Black Mambazo flying the South African flag high
FROM winning vetkoeks in a music competition to collecting Grammy Awards, the current crop of Ladysmith Black Mambazo harmonisers are as humble, focused and bent on success as their predecessors, who started out in the business more than six decades ago.
Easily South Africa’s premier a cappella group, Ladysmith Black Mambazo’s name went up in lights after they collaborated with popular US singer Paul Simon on their Graceland album.
Diamonds on the Soles of Her Shoes was a smash hit from Graceland, which was released in the late 1980s, and won a Grammy in the album of the year category.
The group has lost none of their sparkle after interacting with Simon – the four Grammy awards that came their way thereafter bear testimony to their musical genius.
Their latest Grammy in the best world music album 2017 category was announced in New York last week.
Having entertained high-profile people including the British royal family (Queen Elizabeth, Prince Charles and his late wife Princess Diana), collaborated with Michael Jackson on the track Emafini and with Stevie Wonder, they bagged their latest Grammy for their album Shaka Zulu Revisited: 30th Anniversary Celebration.
Speaking to Independent Media on Thursday at his home in Durban North, former member Russel Mthembu, 71, a long-time friend of Joseph Shabalala the founder of the group, said he had jumped for joy when he got wind of the New York announcement.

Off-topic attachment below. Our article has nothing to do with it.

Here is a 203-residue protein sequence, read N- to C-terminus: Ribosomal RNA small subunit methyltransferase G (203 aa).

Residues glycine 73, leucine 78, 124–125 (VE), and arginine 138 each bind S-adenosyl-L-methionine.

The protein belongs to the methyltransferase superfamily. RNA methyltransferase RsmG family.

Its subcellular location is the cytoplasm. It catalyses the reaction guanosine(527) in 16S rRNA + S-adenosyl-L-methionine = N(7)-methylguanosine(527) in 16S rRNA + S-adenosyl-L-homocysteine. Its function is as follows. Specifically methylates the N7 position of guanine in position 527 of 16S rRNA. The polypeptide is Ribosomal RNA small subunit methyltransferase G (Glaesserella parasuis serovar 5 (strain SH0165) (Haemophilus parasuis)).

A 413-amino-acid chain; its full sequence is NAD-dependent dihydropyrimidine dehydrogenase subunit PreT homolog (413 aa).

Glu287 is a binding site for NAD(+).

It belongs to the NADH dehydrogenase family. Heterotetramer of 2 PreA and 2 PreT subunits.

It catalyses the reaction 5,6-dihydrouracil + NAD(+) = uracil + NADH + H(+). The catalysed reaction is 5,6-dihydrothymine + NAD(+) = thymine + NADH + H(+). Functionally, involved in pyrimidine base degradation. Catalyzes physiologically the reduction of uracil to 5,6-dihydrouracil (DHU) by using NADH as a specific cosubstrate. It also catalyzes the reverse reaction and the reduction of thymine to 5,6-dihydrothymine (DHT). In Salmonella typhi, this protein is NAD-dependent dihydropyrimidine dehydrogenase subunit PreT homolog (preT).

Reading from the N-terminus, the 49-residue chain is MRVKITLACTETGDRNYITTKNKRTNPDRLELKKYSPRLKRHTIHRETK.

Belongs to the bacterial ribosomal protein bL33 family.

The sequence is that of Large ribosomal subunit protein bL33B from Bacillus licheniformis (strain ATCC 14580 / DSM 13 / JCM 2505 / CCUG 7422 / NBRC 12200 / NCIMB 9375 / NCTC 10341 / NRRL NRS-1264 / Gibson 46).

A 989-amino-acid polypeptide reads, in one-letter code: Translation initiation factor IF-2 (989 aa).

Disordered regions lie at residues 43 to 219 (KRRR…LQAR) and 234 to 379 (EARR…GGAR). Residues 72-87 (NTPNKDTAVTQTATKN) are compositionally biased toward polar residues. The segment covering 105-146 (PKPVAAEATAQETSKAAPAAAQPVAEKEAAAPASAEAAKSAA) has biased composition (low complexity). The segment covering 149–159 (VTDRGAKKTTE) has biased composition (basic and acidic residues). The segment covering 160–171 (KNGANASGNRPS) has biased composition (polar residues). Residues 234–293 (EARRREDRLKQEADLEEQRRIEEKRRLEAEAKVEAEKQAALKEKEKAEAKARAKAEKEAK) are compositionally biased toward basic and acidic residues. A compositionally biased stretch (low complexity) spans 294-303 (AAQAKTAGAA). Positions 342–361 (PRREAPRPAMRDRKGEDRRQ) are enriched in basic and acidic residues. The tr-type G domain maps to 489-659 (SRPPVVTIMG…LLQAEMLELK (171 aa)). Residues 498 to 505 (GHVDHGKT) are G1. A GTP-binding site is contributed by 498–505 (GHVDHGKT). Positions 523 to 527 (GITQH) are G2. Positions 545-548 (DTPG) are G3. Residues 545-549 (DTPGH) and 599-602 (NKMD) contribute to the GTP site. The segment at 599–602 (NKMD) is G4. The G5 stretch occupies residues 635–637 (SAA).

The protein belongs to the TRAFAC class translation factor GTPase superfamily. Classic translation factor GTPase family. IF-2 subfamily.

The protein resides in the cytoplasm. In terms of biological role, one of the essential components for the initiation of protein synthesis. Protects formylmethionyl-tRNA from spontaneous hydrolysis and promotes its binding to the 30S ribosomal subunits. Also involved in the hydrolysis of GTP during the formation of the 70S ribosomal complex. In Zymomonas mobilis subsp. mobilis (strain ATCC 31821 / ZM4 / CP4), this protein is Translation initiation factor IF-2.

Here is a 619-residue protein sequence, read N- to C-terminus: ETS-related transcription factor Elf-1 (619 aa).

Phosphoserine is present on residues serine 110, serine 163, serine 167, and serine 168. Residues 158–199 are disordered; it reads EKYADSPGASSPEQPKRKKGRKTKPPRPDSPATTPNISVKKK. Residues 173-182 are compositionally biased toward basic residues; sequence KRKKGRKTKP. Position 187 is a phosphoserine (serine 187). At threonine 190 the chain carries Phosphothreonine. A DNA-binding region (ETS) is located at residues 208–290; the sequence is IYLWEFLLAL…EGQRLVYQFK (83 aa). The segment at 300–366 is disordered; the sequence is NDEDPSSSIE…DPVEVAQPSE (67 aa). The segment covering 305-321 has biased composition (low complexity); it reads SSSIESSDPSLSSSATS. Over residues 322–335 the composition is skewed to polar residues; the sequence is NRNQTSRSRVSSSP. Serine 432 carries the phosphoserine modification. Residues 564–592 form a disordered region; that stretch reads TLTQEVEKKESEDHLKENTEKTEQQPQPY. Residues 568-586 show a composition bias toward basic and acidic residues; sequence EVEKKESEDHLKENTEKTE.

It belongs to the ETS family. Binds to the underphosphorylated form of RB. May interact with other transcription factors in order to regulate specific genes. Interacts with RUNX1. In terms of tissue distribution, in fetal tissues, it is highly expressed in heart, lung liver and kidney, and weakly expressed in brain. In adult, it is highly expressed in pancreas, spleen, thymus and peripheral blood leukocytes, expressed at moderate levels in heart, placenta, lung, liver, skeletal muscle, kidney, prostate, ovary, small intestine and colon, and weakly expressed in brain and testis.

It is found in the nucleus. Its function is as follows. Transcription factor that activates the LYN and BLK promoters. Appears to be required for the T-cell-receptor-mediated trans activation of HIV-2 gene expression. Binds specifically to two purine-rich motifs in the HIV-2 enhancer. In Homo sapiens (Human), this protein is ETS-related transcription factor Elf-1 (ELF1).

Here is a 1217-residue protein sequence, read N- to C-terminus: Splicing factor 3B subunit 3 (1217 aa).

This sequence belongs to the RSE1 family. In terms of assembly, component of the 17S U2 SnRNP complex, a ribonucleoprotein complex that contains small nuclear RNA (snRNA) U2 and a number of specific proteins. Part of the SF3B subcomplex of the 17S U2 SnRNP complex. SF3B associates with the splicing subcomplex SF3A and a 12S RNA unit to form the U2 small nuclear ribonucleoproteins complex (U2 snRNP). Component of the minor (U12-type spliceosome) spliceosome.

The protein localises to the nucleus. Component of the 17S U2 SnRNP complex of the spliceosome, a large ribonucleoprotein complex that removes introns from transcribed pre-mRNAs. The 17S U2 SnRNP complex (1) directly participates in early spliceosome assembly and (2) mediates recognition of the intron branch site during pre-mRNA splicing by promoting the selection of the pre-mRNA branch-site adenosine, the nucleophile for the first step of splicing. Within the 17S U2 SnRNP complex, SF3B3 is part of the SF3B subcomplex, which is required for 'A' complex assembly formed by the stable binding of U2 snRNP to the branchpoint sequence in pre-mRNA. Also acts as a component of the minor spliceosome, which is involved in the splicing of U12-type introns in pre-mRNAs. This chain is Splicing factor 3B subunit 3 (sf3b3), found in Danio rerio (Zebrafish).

“It was dawn when I got the call. It was madness thereafter; I knelt down and thanked God for the great news.
“After we were told about the nomination for the award, past and present members of the group gathered at Shabalala’s home in Ladysmith for a special prayer.
“Joseph’s health is not the best, so he is unable to travel.
“We are all family; there’s no distinction between old and new members of the group,” said Mthembu.
He joined the group in 1974 after he bumped into Shabalala in a traditional healer’s waiting room.
After an engaging conversation with the affable Shabalala, he was invited to a band rehearsal and that marked the beginning of his love affair with Ladysmith Black Mambazo.
The veteran musician said the band was founded on strong values and Christian principles and none of the members abused drugs or alcohol.
Mthembu rated sharing the stage with other top local musicians Miriam Makeba, Hugh Masekela, Ray Phiri and the drummer Isaac Mtshali on the Graceland tour, including performing with Johnny Clegg of Juluka in London, as some of their best musical experiences.
Mthembu was excited about the future for the current nine members of the band.
The band’s manager, Xolani Majozi, said the group was presently on a three month tour of the US and would be back in South Africa in April.
“When we return, the first stop would be at our founder’s (Joseph Shabalala) home to show him the Grammy.”
Ladysmith Black Mambazo member Msizi Shabalala with the group’s fifth Grammy award for Best World Music Album, which they won last week.